The political gridlock in Juneau must end, and in this exclusive interview Pierce said as governor he will move our ship of state out of the doldrums.
I am tired of waiting for Alaska elected officials to do the right thing, declared Pierce. As governor I will impress upon elected officials who are trusted to make decisions on behalf of all Alaskans they must make something happen. Alaskans are tired of waiting! I will be the Governor who says: “Look, let’s produce results. Let’s set our differences aside, let’s look at what must be done and compromise when necessary.” I will constantly work on relationships–sometimes agreeing to disagree–while encouraging elected officials to listen to the voice of the people.
Pierce continued: How many hearings do you have before being convinced that the people of Alaska mean what they are saying?
Pierce is passionate. Our interview was succinct, and he stands on a record of private sector accomplishment and local government success.
In the private sector you have a week or days to make a decision and you need to make the right decision; gather the information to make the decision quickly and execute because there is a constant awareness of the time-value of the money you are tying up! You make something happen, explained Pierce. I believe the State of Alaska should be no different; we have a lot of money tied up and we have wasted a lot of money on process versus progress.
Pierce describes himself as a fiscally conservative Republican but an Alaskan First.
Here is the story about Charlie, explained Pierce: I graduated Bartlett High School in 1977, went to work for Enstar Gas Company and worked there 39 years. I was elected to the Kenai Borough Assembly and served between 2008-2014 while working as Division Operations Manager for Enstar on the Peninsula. After retiring from Enstar in 2016 I ran for Borough Mayor and today I have completed four and one-half years service as mayor.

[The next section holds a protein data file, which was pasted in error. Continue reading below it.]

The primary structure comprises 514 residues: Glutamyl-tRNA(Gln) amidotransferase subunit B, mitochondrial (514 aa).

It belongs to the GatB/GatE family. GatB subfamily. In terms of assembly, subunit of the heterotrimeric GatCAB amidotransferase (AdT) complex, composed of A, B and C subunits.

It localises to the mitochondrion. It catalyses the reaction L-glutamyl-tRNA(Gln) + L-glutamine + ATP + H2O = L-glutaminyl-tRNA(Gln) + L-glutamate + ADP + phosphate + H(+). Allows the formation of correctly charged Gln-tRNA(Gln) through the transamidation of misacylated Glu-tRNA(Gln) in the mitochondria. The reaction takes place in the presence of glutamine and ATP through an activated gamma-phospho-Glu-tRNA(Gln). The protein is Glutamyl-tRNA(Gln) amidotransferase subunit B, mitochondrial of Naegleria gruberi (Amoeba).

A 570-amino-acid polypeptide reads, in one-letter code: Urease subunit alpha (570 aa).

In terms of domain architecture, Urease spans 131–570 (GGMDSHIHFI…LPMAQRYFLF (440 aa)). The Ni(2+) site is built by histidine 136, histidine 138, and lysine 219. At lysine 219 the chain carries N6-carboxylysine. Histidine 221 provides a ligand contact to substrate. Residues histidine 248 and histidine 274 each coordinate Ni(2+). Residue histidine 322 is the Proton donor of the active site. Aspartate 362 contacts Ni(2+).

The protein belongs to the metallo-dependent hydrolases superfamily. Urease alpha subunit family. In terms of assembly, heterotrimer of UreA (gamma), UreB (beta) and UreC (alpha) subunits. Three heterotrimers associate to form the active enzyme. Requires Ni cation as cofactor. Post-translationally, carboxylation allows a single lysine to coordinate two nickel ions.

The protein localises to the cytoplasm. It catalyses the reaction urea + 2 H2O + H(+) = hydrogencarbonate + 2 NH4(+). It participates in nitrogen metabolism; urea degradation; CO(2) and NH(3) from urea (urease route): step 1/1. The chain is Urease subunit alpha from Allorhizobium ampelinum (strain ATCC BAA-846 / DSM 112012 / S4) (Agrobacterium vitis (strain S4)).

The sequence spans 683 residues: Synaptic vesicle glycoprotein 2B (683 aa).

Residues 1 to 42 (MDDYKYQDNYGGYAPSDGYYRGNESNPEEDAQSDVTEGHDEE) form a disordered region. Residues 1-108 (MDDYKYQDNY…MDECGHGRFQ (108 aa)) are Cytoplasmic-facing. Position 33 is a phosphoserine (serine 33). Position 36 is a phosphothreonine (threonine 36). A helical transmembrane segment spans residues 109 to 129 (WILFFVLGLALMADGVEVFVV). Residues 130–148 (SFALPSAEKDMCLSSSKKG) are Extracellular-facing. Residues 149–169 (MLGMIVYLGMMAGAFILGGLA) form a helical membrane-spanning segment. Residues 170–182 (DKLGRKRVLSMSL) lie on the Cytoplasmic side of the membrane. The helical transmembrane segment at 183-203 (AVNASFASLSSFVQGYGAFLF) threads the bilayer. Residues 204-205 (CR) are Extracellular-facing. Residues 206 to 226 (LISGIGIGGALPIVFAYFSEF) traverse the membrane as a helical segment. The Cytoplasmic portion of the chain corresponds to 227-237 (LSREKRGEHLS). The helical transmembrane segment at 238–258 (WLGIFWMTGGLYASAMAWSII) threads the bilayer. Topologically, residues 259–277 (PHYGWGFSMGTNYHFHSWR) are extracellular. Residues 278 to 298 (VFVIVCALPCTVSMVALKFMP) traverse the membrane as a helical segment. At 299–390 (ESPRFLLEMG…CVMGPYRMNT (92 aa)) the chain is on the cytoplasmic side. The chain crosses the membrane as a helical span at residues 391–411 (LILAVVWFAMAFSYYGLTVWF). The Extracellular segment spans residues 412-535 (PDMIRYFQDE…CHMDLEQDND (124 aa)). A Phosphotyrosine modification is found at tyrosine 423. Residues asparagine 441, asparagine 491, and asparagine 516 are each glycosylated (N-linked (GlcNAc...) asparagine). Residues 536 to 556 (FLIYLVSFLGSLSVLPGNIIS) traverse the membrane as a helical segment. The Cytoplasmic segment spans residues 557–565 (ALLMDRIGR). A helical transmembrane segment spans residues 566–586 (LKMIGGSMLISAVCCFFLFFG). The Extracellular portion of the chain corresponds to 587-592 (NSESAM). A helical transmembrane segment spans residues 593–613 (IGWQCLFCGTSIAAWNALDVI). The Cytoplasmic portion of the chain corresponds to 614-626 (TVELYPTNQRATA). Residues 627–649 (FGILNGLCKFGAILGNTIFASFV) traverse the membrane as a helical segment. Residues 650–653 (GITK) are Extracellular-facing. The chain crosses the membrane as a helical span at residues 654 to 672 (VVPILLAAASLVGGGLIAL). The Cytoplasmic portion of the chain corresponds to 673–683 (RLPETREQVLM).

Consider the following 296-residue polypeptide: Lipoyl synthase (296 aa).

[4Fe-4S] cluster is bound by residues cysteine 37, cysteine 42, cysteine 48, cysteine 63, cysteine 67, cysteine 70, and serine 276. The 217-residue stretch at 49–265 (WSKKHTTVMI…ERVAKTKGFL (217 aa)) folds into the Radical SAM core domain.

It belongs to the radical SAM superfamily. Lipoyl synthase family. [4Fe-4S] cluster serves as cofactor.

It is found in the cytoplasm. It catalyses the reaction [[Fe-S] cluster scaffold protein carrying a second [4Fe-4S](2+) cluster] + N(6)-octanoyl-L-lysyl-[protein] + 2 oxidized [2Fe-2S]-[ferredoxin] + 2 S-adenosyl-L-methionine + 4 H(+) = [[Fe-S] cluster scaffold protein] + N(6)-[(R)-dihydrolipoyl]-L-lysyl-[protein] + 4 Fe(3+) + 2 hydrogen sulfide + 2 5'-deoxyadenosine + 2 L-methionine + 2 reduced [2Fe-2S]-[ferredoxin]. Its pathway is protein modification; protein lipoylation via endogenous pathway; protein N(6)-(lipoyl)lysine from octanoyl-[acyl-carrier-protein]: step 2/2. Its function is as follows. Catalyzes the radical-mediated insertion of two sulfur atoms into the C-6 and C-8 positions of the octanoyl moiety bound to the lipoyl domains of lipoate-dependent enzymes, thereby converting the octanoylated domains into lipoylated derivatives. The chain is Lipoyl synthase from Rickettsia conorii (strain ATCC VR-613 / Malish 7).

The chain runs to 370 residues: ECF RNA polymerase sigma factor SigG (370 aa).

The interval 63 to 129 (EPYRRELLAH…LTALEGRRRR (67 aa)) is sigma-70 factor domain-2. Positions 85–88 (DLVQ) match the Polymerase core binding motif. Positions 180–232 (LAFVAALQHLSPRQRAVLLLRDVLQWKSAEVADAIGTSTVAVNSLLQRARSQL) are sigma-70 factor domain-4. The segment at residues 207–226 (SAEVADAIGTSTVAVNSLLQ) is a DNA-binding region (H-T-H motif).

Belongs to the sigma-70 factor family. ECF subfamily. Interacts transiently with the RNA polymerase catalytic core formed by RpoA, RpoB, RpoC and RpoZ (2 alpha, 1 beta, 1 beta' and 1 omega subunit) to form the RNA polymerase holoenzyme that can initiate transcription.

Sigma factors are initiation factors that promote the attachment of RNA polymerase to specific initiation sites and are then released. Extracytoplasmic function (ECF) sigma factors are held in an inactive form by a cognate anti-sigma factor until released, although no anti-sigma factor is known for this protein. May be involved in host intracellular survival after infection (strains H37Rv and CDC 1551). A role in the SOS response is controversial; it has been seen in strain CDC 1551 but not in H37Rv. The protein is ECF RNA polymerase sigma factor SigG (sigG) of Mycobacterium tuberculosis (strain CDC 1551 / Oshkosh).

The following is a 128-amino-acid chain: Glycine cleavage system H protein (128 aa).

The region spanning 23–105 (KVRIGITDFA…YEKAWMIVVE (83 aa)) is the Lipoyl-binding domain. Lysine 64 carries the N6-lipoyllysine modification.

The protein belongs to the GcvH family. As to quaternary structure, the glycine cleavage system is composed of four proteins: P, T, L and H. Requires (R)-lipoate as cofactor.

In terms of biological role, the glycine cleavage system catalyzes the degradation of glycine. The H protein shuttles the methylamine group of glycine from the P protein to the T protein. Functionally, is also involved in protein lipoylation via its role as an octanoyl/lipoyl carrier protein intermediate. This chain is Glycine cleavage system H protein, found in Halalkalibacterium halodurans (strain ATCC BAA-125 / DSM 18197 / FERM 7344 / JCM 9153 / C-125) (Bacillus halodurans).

Bartlett High School was a new school in 1977 and Alaska graduates could go right into the workforce with basic skills. Pierce gained additional training through the University of Alaska but his innate common sense and can-do attitude have served him well in his career and in local elected office.
I inherited a Borough with over-spending issues, similar to the issues of the State of Alaska today, said Pierce. Government tends to spend more than it has coming in. In my first eight months as mayor, I inherited the former mayor’s budget and at the end of that fiscal year—end of June—I found myself with about a $430,000 deficit rather than a $4 Million deficit that was expected. We did pretty good in eight months, right? We were able to pick up some extra health money from the federal government, some extra revenue sharing money from the State, and we had about a $2 million savings in that eight months. Working closely with the Borough employees in the 4-1/2 years I feel we have accomplished much.
Pierce has been a union member himself and understands the role of organized labor in government. Since our state is controlled by unions this will give him insight into what possibilities exist for managing the State of Alaska workforce with a carrot, a stick, and bear spray.
One of the things I have done at the Borough, is as people retired and left we have established committees to evaluate vacant positions and determine whether we replace them, explained Pierce. In some cases there was no need to replace those individuals.
Nobody is hurt in this process, continued Pierce. Also, when I became mayor one of the things I said to all of the directors was: “You can stay. Don’t turn in your resignation, but what you must agree to is working as hard as I am going to work. If you want to work with me, we can partner; I will get to know you and I will earn your respect as a leader, and I encourage you to do your very best. I will be a good boss–whom you can respect–and I will build a strong working relationship with you for service to the People of the Borough.”